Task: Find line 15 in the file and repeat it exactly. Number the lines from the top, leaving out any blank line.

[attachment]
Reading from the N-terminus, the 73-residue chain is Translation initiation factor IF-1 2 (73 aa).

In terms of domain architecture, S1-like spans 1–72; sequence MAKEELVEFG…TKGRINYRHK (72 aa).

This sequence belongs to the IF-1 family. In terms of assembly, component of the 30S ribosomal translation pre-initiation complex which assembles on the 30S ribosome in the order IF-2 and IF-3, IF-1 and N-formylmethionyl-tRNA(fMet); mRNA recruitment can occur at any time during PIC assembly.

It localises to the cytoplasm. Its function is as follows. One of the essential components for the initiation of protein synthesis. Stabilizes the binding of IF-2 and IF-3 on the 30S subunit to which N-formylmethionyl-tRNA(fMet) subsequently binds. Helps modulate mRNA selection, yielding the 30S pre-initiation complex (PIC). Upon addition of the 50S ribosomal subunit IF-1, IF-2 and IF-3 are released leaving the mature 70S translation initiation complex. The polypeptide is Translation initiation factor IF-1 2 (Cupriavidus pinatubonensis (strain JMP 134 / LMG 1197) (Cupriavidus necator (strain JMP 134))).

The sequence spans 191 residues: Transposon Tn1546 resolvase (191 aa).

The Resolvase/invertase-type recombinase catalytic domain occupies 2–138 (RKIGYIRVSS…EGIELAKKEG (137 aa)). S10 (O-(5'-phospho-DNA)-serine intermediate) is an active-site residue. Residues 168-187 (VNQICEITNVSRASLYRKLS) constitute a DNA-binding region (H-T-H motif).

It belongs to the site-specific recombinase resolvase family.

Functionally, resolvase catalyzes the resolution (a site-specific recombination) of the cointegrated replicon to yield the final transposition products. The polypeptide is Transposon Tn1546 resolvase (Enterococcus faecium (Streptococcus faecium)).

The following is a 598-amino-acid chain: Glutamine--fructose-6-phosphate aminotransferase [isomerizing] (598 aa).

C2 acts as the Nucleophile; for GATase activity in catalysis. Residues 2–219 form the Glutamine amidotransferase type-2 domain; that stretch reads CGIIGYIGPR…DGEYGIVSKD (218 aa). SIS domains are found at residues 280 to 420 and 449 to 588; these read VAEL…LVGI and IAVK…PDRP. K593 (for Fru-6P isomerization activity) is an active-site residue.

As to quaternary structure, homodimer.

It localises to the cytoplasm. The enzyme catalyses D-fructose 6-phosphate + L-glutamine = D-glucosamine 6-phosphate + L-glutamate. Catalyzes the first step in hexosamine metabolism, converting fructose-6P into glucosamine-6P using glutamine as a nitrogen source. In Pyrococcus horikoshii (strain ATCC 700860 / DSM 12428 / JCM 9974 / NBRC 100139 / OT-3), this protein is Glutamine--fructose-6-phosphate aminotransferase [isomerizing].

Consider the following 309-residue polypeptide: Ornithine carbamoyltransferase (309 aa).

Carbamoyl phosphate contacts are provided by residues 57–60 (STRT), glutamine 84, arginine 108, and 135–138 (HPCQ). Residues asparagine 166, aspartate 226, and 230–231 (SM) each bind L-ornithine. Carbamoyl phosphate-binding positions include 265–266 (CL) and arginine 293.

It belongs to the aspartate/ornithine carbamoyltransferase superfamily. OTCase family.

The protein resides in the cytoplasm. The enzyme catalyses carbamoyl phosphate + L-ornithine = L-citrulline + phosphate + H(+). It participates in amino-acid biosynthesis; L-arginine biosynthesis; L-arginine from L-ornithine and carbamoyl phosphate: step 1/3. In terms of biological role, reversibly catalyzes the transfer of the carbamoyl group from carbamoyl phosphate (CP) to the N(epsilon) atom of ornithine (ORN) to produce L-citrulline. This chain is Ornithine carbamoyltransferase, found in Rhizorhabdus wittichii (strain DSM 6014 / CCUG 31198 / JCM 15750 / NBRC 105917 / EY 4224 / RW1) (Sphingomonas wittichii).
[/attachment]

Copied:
It belongs to the aspartate/ornithine carbamoyltransferase superfamily. OTCase family.